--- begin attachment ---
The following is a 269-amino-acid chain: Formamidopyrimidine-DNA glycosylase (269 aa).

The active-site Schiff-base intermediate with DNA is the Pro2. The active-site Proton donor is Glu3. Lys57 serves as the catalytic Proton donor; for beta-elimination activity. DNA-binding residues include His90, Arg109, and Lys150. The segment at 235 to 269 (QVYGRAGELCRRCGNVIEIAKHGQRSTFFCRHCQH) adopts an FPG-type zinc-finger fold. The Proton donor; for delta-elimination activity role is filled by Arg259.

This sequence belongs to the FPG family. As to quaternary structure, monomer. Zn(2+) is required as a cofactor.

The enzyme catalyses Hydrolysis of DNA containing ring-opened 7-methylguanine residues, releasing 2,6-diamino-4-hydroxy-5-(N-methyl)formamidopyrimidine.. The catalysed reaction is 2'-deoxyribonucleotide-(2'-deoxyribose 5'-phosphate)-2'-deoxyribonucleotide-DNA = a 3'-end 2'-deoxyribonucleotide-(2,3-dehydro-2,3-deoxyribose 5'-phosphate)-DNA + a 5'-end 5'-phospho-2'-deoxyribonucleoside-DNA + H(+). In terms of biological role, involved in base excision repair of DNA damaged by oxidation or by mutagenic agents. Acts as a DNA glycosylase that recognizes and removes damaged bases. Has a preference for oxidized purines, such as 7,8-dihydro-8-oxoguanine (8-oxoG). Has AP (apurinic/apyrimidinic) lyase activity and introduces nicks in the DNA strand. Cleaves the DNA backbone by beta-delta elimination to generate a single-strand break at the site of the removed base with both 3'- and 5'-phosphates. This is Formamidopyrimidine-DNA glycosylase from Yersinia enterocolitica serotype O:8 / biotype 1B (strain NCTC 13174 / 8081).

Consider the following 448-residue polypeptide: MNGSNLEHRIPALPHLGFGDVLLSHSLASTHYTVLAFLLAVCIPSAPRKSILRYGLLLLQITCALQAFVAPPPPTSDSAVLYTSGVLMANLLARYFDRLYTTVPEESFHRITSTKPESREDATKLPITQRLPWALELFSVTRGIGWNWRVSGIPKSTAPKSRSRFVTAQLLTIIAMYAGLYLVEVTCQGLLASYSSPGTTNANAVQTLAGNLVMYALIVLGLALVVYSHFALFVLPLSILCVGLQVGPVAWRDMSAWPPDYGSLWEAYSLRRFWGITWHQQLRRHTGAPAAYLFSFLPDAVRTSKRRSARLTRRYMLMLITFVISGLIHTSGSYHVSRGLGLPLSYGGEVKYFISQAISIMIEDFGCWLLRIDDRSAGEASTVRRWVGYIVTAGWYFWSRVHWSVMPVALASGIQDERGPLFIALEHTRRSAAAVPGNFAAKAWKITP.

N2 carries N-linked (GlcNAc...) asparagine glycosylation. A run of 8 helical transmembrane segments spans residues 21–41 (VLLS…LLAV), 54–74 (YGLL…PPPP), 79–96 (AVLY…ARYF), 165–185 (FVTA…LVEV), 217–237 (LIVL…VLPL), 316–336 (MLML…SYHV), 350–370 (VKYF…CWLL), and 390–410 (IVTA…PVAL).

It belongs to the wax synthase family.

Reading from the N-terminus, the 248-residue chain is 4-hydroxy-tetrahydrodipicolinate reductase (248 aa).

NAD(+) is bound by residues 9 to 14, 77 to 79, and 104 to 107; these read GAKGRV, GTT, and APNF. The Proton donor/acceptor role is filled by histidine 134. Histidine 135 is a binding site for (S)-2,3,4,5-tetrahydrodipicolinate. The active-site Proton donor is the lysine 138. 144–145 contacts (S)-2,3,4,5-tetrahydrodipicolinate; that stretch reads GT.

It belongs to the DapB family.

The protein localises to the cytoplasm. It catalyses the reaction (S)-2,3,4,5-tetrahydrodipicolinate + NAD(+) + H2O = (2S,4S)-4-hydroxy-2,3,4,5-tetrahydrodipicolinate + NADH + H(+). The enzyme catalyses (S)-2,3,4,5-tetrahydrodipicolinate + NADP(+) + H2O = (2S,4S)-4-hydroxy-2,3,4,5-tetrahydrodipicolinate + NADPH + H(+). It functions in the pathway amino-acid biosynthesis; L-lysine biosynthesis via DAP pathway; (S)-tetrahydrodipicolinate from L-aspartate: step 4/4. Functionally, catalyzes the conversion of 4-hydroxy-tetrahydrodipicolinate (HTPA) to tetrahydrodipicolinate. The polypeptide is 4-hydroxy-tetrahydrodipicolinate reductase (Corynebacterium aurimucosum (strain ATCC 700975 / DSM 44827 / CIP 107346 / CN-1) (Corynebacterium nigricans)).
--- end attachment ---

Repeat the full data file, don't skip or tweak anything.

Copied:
The following is a 269-amino-acid chain: Formamidopyrimidine-DNA glycosylase (269 aa).

The active-site Schiff-base intermediate with DNA is the Pro2. The active-site Proton donor is Glu3. Lys57 serves as the catalytic Proton donor; for beta-elimination activity. DNA-binding residues include His90, Arg109, and Lys150. The segment at 235 to 269 (QVYGRAGELCRRCGNVIEIAKHGQRSTFFCRHCQH) adopts an FPG-type zinc-finger fold. The Proton donor; for delta-elimination activity role is filled by Arg259.

This sequence belongs to the FPG family. As to quaternary structure, monomer. Zn(2+) is required as a cofactor.

The enzyme catalyses Hydrolysis of DNA containing ring-opened 7-methylguanine residues, releasing 2,6-diamino-4-hydroxy-5-(N-methyl)formamidopyrimidine.. The catalysed reaction is 2'-deoxyribonucleotide-(2'-deoxyribose 5'-phosphate)-2'-deoxyribonucleotide-DNA = a 3'-end 2'-deoxyribonucleotide-(2,3-dehydro-2,3-deoxyribose 5'-phosphate)-DNA + a 5'-end 5'-phospho-2'-deoxyribonucleoside-DNA + H(+). In terms of biological role, involved in base excision repair of DNA damaged by oxidation or by mutagenic agents. Acts as a DNA glycosylase that recognizes and removes damaged bases. Has a preference for oxidized purines, such as 7,8-dihydro-8-oxoguanine (8-oxoG). Has AP (apurinic/apyrimidinic) lyase activity and introduces nicks in the DNA strand. Cleaves the DNA backbone by beta-delta elimination to generate a single-strand break at the site of the removed base with both 3'- and 5'-phosphates. This is Formamidopyrimidine-DNA glycosylase from Yersinia enterocolitica serotype O:8 / biotype 1B (strain NCTC 13174 / 8081).

Consider the following 448-residue polypeptide: MNGSNLEHRIPALPHLGFGDVLLSHSLASTHYTVLAFLLAVCIPSAPRKSILRYGLLLLQITCALQAFVAPPPPTSDSAVLYTSGVLMANLLARYFDRLYTTVPEESFHRITSTKPESREDATKLPITQRLPWALELFSVTRGIGWNWRVSGIPKSTAPKSRSRFVTAQLLTIIAMYAGLYLVEVTCQGLLASYSSPGTTNANAVQTLAGNLVMYALIVLGLALVVYSHFALFVLPLSILCVGLQVGPVAWRDMSAWPPDYGSLWEAYSLRRFWGITWHQQLRRHTGAPAAYLFSFLPDAVRTSKRRSARLTRRYMLMLITFVISGLIHTSGSYHVSRGLGLPLSYGGEVKYFISQAISIMIEDFGCWLLRIDDRSAGEASTVRRWVGYIVTAGWYFWSRVHWSVMPVALASGIQDERGPLFIALEHTRRSAAAVPGNFAAKAWKITP.

N2 carries N-linked (GlcNAc...) asparagine glycosylation. A run of 8 helical transmembrane segments spans residues 21–41 (VLLS…LLAV), 54–74 (YGLL…PPPP), 79–96 (AVLY…ARYF), 165–185 (FVTA…LVEV), 217–237 (LIVL…VLPL), 316–336 (MLML…SYHV), 350–370 (VKYF…CWLL), and 390–410 (IVTA…PVAL).

It belongs to the wax synthase family.

Reading from the N-terminus, the 248-residue chain is 4-hydroxy-tetrahydrodipicolinate reductase (248 aa).

NAD(+) is bound by residues 9 to 14, 77 to 79, and 104 to 107; these read GAKGRV, GTT, and APNF. The Proton donor/acceptor role is filled by histidine 134. Histidine 135 is a binding site for (S)-2,3,4,5-tetrahydrodipicolinate. The active-site Proton donor is the lysine 138. 144–145 contacts (S)-2,3,4,5-tetrahydrodipicolinate; that stretch reads GT.

It belongs to the DapB family.

The protein localises to the cytoplasm. It catalyses the reaction (S)-2,3,4,5-tetrahydrodipicolinate + NAD(+) + H2O = (2S,4S)-4-hydroxy-2,3,4,5-tetrahydrodipicolinate + NADH + H(+). The enzyme catalyses (S)-2,3,4,5-tetrahydrodipicolinate + NADP(+) + H2O = (2S,4S)-4-hydroxy-2,3,4,5-tetrahydrodipicolinate + NADPH + H(+). It functions in the pathway amino-acid biosynthesis; L-lysine biosynthesis via DAP pathway; (S)-tetrahydrodipicolinate from L-aspartate: step 4/4. Functionally, catalyzes the conversion of 4-hydroxy-tetrahydrodipicolinate (HTPA) to tetrahydrodipicolinate. The polypeptide is 4-hydroxy-tetrahydrodipicolinate reductase (Corynebacterium aurimucosum (strain ATCC 700975 / DSM 44827 / CIP 107346 / CN-1) (Corynebacterium nigricans)).